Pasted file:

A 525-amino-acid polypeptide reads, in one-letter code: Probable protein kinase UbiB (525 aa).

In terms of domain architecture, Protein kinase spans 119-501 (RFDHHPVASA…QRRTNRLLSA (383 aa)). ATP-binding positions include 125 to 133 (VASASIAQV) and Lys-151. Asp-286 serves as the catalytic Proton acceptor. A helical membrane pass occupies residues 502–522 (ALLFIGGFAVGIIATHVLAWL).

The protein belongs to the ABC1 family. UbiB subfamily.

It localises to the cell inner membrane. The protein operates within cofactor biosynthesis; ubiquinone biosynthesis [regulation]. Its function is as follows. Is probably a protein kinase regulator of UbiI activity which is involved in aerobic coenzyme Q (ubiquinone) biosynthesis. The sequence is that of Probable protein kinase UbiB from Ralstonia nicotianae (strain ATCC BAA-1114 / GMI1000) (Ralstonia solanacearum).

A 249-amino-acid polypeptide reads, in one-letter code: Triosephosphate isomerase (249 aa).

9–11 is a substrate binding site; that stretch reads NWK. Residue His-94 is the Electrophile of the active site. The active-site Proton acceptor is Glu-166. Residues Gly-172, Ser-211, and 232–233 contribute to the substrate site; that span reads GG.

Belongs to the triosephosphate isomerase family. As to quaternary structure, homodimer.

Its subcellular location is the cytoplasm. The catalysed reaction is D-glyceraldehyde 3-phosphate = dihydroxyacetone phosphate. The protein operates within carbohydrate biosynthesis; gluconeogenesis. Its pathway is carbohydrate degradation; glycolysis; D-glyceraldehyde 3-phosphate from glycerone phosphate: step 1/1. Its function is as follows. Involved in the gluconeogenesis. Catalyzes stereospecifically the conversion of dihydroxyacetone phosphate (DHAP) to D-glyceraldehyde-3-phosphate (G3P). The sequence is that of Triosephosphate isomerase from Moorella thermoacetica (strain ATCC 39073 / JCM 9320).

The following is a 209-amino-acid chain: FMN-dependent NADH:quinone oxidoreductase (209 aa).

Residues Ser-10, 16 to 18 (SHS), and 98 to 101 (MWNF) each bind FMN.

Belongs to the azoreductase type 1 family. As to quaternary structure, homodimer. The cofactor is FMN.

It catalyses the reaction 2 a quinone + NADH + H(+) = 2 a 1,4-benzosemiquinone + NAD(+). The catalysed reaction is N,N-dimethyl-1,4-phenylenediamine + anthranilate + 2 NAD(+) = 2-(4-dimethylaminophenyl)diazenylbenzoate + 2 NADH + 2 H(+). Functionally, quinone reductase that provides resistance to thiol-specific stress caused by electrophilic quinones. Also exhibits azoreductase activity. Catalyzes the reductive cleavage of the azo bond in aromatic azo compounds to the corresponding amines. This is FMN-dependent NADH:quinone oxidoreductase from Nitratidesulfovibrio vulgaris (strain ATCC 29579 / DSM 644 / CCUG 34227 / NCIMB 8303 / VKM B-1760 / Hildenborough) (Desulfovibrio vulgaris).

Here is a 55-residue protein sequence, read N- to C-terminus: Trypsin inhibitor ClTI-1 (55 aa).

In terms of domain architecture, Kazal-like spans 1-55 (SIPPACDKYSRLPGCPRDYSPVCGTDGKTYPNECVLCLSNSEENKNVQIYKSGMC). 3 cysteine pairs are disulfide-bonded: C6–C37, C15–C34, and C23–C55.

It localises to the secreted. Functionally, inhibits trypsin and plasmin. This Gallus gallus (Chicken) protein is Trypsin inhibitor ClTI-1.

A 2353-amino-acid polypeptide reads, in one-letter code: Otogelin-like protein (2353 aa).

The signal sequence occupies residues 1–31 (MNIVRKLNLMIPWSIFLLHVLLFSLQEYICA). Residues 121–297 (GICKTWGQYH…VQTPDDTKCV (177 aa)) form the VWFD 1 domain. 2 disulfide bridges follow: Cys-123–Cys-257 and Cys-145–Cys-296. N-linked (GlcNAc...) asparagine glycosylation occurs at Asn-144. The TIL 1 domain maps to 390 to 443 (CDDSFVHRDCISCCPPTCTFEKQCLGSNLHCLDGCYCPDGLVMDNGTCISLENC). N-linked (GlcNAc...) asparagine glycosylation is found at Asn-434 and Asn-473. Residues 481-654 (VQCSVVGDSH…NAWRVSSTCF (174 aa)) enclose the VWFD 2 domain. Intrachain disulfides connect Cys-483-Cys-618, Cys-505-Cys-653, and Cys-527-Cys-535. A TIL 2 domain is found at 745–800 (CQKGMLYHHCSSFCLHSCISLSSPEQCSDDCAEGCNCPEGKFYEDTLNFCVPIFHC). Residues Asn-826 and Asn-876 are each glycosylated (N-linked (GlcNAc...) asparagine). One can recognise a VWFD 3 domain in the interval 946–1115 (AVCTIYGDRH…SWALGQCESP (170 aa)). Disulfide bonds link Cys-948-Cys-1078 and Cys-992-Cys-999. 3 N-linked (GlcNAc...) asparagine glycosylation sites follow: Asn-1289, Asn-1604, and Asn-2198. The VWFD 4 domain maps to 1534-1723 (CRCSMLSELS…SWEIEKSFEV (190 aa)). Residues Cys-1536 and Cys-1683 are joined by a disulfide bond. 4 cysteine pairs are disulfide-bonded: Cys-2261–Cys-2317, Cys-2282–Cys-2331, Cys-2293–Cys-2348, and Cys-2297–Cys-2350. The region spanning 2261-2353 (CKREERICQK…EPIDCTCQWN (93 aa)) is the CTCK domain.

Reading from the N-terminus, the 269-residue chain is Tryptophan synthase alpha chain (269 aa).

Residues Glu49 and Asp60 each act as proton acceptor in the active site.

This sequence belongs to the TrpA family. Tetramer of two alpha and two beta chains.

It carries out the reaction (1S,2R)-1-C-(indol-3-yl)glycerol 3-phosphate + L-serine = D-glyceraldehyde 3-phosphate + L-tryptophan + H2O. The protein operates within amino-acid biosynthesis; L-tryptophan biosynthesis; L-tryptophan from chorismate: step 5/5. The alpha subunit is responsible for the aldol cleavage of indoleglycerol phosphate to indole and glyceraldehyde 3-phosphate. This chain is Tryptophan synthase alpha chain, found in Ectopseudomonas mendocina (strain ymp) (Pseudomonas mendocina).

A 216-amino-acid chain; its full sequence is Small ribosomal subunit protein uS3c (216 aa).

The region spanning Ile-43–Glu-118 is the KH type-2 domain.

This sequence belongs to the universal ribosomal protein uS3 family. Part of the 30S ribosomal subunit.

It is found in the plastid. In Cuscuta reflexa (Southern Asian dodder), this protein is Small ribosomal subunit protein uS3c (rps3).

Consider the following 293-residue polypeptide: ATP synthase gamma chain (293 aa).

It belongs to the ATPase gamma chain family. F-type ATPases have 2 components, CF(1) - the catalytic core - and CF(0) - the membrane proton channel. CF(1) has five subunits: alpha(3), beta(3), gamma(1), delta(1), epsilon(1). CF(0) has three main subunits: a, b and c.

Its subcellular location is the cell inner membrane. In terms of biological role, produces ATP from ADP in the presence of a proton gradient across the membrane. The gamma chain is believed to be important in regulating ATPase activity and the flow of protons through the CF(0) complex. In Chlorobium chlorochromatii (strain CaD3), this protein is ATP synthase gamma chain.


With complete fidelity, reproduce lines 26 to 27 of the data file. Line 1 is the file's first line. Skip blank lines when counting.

Consider the following 293-residue polypeptide: ATP synthase gamma chain (293 aa).

It belongs to the ATPase gamma chain family. F-type ATPases have 2 components, CF(1) - the catalytic core - and CF(0) - the membrane proton channel. CF(1) has five subunits: alpha(3), beta(3), gamma(1), delta(1), epsilon(1). CF(0) has three main subunits: a, b and c.